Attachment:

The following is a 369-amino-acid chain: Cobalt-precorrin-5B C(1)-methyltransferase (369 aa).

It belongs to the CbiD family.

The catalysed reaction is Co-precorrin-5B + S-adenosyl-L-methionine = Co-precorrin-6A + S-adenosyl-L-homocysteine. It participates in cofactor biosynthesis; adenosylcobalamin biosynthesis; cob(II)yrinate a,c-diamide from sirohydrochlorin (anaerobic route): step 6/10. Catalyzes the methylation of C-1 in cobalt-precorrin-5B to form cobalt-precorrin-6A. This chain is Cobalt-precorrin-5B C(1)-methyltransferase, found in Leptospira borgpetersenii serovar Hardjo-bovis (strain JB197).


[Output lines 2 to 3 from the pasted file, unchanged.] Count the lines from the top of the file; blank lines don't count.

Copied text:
It belongs to the CbiD family.

The catalysed reaction is Co-precorrin-5B + S-adenosyl-L-methionine = Co-precorrin-6A + S-adenosyl-L-homocysteine. It participates in cofactor biosynthesis; adenosylcobalamin biosynthesis; cob(II)yrinate a,c-diamide from sirohydrochlorin (anaerobic route): step 6/10. Catalyzes the methylation of C-1 in cobalt-precorrin-5B to form cobalt-precorrin-6A. This chain is Cobalt-precorrin-5B C(1)-methyltransferase, found in Leptospira borgpetersenii serovar Hardjo-bovis (strain JB197).